“Sir David was taken from us in a contemptible act of violence, striking at the core of what it is to be a Member of this House and violating the sanctity both of the Church in which he was killed and the constituency surgery which is so essential to our democracy.
“But we will not allow the manner of Sir David’s death in any way to detract from his accomplishments as a politician or as a human being. Because Sir David was a patriot who believed passionately in this country, in its people, in its future.
“He was also one of the nicest, kindest, most gentle individuals ever to grace these benches – a man who used his decades of experience to offer friendship and support to members of all parties, whose views often confounded expectation and defied stereotype, and who believed not just in pointing out what was wrong with society, but in getting on and doing something about it.”
The Labour leader said Sir David was “a dedicated Parliamentarian and his loss is felt profoundly across this house. We are united in our grief at this terrible time. We are thinking of David and his family, we are thinking once again of our dear friend Jo Cox who was killed five short years ago.”
He added: “Sir David was “a man we can all learn so much from” in that he held his beliefs “passionately but gently”.
“Civility matters and it matters in politics. A cowardly attack on a public servant doing his job is an attack on our country and our way of life. A way of life that prizes tolerance, democracy and mistake, that accepts our differences but champions our commonality.
“Let us recommit ourselves to standing for the things he stood for, the things extremists will never comprehend – for decency in our disagreements, for kindness in our hearts, for our great democracy, and for the hope that through it we can make our country and our world a better place.”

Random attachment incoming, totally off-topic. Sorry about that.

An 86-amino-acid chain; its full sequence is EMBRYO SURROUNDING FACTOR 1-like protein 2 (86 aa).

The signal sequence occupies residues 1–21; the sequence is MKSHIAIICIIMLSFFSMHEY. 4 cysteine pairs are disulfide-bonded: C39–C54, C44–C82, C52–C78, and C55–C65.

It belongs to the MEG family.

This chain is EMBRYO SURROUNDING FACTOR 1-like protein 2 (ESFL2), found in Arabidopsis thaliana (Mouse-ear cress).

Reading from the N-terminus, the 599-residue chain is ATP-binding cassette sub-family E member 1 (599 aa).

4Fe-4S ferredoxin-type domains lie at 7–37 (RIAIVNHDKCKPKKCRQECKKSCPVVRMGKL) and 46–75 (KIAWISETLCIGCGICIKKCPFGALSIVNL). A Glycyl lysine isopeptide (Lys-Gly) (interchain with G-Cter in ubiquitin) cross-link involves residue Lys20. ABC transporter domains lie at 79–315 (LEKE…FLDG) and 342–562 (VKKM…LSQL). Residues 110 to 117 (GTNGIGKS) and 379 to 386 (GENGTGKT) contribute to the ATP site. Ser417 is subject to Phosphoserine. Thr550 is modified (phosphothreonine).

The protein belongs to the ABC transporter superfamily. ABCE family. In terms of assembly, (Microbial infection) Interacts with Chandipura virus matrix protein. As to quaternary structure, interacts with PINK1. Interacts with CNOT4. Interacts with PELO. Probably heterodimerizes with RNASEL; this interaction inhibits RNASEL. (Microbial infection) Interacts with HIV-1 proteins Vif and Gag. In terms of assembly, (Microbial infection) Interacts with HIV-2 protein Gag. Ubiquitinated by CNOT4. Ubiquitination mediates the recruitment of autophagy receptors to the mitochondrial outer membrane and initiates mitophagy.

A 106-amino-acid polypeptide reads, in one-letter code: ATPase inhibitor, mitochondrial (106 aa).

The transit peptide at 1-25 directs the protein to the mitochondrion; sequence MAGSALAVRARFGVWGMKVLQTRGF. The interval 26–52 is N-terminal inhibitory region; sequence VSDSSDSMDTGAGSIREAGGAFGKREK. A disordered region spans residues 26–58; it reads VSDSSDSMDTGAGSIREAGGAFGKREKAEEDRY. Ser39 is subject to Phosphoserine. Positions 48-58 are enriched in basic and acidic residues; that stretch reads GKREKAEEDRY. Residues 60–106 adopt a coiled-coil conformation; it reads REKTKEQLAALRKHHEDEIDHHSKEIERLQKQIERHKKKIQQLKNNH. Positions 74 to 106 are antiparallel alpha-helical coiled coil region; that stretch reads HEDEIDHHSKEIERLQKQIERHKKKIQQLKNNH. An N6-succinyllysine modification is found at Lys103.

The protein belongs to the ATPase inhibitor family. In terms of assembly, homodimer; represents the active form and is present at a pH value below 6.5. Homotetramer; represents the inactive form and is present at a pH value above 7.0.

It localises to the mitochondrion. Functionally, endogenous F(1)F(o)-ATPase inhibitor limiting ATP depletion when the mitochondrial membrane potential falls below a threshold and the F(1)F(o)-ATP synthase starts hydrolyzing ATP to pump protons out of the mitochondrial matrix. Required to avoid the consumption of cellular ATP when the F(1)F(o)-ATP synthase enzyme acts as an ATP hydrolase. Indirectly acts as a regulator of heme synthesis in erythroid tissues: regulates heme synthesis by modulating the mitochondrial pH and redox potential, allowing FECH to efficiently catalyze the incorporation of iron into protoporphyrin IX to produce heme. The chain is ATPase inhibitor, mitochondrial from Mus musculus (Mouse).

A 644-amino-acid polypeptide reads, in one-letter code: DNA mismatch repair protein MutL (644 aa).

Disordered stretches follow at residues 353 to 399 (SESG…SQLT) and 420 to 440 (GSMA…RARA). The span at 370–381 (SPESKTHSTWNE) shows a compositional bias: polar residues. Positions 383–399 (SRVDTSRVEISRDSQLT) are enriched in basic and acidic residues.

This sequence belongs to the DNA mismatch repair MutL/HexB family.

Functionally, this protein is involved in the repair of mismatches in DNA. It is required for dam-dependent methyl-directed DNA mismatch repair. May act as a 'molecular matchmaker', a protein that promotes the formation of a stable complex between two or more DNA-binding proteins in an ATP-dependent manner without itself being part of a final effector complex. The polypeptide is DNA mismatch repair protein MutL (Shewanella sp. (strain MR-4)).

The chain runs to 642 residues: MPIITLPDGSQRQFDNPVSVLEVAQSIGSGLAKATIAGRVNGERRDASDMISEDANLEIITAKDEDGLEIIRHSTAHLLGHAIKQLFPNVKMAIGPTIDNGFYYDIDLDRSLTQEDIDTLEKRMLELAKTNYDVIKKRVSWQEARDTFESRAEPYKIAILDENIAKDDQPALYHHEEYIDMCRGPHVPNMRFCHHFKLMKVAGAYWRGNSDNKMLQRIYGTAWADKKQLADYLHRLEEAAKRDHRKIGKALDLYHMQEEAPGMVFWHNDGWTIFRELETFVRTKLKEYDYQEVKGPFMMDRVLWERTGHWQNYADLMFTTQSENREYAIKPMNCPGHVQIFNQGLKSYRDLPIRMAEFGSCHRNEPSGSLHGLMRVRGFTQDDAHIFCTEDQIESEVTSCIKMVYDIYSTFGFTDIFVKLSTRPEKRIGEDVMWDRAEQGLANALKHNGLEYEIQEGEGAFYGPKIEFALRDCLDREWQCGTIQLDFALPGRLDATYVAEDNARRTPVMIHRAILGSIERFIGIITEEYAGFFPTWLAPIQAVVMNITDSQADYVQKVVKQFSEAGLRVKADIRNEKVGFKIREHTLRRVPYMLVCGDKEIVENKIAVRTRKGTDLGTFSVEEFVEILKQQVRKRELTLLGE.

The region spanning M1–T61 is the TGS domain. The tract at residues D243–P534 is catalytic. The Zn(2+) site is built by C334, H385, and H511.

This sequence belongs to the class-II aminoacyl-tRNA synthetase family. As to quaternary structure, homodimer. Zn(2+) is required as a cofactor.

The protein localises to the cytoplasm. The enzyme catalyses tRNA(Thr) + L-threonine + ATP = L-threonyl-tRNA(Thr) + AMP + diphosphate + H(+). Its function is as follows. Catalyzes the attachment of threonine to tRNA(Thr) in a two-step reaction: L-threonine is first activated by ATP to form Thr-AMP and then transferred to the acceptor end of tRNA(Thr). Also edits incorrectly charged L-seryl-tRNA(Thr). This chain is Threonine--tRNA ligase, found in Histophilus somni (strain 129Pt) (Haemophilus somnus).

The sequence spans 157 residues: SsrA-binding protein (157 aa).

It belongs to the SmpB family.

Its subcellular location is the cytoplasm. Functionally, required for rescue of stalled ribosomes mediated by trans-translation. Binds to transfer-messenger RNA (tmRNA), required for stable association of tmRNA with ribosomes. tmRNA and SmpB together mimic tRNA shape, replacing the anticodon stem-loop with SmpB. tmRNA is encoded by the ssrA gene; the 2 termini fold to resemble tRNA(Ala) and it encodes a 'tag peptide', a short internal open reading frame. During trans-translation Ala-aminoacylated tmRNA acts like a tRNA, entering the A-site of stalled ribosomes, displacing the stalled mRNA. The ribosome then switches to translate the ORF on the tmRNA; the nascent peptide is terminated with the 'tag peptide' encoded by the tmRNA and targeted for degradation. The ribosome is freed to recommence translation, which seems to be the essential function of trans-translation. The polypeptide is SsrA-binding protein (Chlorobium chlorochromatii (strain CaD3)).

Yvette Cooper, chairman of the home affairs committee, said “every one of us” had a story of things that they worked with Sir David on.
Ms Cooper said they worked together on ensuring the safety of child refugees “and you could never predict the issue he would feel strongly about next”.
Sir Iain Duncan Smith said that in the 29 years he had known Sir David, he was “outstandingly and unfailingly kind, conscientious and generous”.
“I also remember later on when I got to know him better recalling that somebody in my constituency referred to David when he was in Basildon as ‘somebody that went always to the opening of an envelope’.
“So I put this to him, I said ‘you are accused of going to the opening of an envelope’. And he said: ‘I damn well hope so because I wrote it to them so I could go there in the first place!'”
Kim Leadbeater, the sister of the murdered MP Jo Cox and now the MP for Batley and Spen, said that while she did not know Sir David personally it has been a traumatic few days for many people.
“I know from my own all-too-similar experience there is nothing anyone can say to make things right for them,” she said of the Amess family. “But nor is it right to stay silent.
Home Secretary Priti Patel and former PM Theresa May were among those to also pay touching tributes to the late MP.
Labour’s Chris Bryant remarked that while he had not got Sir David, a staunch Catholic, to support gay marriage, he had always asked after his husband when the two of them spoke to one another.